With energy prices rising for a number of reasons throughout the EU, the European Commission has outlined a set of measures that would allow EU member states to keep fuel and electricity prices low. Among them is the development of an energy storage capacity, the EU’s equivalent of food buffer stocks in the energy field. It seems that buffer stocks in the form of food reserves are unthinkable for the EU, but it has a different view when it comes to energy. Kate Abnett, Nina Chestney and Susanna Twidale offered a 4-minute ‘Explainer’ for Reuters, October 6th. The heading: Could a ‘strategic reserve’ ease Europe’s gas crisis?
On the same day, 6th October, the Financial Times revealed that US energy secretary Jennifer Granholm had raised the prospect of releasing crude oil from the government’s strategic petroleum reserve, declaring that ‘all tools are on the table’ as the Biden administration confronts a surge in the price of gasoline. With the average price of petrol at the pump the highest in seven years, Granholm is considering a release of crude supplies from the national strategic petroleum reserve, ‘which analysts say could calm oil markets and bring prices down’. Increasing supply when prices are high – where have we heard that before? It is a perfectly sound way of ensuring that prices do not get too high.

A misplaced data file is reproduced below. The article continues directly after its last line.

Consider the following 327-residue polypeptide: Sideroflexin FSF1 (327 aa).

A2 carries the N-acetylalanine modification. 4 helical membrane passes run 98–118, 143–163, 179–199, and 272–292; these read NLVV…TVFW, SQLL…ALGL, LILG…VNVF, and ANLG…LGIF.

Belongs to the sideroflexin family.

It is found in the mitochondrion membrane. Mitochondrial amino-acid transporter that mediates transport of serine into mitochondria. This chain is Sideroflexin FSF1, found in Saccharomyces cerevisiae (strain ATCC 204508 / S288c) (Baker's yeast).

Is there any talk about this not being an example of ‘free trade’? None at all. It is simply a question of using the laws of supply and demand to deal with price volatility. Indeed, Granholm is prepared to go further. She does not even rule out a ban on crude oil exports. ‘That’s a tool that we have not used, but it is a tool as well,’ she told the FT Energy Transition Strategies Summit on Wednesday.
The plan that we have here at ACTION for Food Reserves is designed to avoid a ban on exports, since this would only push the price of food elsewhere even higher. But that doesn’t seem to worry the US too much. If Americans are threatened with higher gas prices, they aren’t going to worry about passing on the costs to others. Which only goes to reinforce the point that other countries ought to consider developing their own reserves.
The US strategic petroleum reserve, located near the Gulf of Mexico , is the world’s largest stockpile of crude oil. Managed by the US Department of Energy, it is equal to about a month of US petroleum products demand. EU member states are also required to keep reserves. Member States have to maintain minimum oil stocks, corresponding to either 90 days of average daily net imports or 61 days of average daily inland consumption, whichever is greater – so they should be able to last for two months. This could also be the level aimed at by a food reserve.
Nothing is preventing it from happening apart from what can only be considered prejudice in the face of clear economic arguments that are ignored when Europeans are not paying a lot for their food but suddenly become relevant when they’re paying a lot for their energy. Perhaps the EU might re-consider its views about food storage while it desperately tries to bolster its levels of energy storage.